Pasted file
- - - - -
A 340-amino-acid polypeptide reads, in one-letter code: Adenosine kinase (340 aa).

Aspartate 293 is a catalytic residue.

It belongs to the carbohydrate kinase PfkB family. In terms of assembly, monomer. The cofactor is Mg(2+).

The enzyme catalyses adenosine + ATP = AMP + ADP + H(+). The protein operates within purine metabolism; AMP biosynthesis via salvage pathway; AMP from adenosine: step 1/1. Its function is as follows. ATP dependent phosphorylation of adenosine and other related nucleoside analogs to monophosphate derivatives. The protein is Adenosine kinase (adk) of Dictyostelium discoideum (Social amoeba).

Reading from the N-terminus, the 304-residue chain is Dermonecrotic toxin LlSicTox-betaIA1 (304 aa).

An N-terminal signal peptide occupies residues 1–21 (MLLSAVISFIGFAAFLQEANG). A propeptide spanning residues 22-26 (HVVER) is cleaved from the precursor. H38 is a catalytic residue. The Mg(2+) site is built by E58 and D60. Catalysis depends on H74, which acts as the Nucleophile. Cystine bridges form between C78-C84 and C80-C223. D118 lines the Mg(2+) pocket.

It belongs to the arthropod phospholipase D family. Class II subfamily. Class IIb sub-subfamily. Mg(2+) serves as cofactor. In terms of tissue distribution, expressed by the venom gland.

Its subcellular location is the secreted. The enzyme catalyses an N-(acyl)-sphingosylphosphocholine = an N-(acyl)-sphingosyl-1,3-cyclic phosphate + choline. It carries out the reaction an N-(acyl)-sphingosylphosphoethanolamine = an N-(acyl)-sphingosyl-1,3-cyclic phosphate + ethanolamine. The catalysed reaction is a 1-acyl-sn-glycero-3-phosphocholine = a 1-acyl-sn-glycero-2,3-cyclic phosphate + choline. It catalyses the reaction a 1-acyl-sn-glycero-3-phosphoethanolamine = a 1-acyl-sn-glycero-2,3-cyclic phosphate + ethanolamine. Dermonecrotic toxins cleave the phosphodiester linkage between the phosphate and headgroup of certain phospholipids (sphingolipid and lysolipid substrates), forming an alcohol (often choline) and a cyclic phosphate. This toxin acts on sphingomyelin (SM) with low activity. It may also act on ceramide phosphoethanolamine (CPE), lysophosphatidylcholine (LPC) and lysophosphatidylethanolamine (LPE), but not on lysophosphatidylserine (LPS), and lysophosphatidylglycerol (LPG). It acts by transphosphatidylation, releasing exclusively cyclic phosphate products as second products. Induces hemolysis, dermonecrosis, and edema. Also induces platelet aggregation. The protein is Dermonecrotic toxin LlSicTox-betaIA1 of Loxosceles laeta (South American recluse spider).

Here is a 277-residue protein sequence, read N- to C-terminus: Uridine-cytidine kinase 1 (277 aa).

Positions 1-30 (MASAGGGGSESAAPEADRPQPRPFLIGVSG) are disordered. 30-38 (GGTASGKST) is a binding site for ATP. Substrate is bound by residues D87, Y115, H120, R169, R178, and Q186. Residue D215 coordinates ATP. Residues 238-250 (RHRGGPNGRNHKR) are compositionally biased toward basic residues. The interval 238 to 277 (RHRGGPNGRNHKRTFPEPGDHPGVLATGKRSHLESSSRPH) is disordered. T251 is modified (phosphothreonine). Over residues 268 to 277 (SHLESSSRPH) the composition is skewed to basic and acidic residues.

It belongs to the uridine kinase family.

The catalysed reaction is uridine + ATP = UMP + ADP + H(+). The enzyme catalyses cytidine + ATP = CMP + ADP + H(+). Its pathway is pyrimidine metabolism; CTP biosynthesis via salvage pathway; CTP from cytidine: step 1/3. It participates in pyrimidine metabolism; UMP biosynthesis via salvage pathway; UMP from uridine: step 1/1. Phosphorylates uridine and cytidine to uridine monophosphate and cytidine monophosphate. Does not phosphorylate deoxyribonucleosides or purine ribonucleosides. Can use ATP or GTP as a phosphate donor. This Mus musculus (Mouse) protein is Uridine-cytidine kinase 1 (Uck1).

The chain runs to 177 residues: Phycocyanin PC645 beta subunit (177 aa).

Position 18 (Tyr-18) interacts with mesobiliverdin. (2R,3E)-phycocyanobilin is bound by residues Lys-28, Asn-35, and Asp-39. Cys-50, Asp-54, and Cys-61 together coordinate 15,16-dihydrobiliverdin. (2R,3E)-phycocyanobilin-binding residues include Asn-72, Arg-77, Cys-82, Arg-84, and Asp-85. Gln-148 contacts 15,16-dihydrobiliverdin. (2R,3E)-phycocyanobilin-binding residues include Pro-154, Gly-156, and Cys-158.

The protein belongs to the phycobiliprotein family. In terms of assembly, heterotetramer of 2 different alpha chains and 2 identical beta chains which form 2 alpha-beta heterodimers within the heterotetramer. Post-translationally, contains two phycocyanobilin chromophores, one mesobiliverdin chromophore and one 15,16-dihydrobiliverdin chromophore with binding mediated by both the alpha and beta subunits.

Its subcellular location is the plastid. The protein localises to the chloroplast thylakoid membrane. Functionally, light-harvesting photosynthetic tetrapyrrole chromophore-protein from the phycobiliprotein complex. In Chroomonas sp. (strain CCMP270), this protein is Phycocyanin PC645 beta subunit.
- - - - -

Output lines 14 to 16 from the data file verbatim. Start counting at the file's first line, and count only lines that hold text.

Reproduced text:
Position 18 (Tyr-18) interacts with mesobiliverdin. (2R,3E)-phycocyanobilin is bound by residues Lys-28, Asn-35, and Asp-39. Cys-50, Asp-54, and Cys-61 together coordinate 15,16-dihydrobiliverdin. (2R,3E)-phycocyanobilin-binding residues include Asn-72, Arg-77, Cys-82, Arg-84, and Asp-85. Gln-148 contacts 15,16-dihydrobiliverdin. (2R,3E)-phycocyanobilin-binding residues include Pro-154, Gly-156, and Cys-158.

The protein belongs to the phycobiliprotein family. In terms of assembly, heterotetramer of 2 different alpha chains and 2 identical beta chains which form 2 alpha-beta heterodimers within the heterotetramer. Post-translationally, contains two phycocyanobilin chromophores, one mesobiliverdin chromophore and one 15,16-dihydrobiliverdin chromophore with binding mediated by both the alpha and beta subunits.

Its subcellular location is the plastid. The protein localises to the chloroplast thylakoid membrane. Functionally, light-harvesting photosynthetic tetrapyrrole chromophore-protein from the phycobiliprotein complex. In Chroomonas sp. (strain CCMP270), this protein is Phycocyanin PC645 beta subunit.